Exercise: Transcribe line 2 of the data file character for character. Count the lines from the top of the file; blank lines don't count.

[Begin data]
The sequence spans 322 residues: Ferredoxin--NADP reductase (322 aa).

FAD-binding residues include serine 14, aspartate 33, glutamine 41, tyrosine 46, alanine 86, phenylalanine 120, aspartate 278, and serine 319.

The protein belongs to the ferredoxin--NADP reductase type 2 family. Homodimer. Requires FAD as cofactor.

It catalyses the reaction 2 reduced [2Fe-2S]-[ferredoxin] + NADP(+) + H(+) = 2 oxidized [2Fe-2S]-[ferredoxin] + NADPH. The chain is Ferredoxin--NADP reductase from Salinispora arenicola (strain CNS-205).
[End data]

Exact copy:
FAD-binding residues include serine 14, aspartate 33, glutamine 41, tyrosine 46, alanine 86, phenylalanine 120, aspartate 278, and serine 319.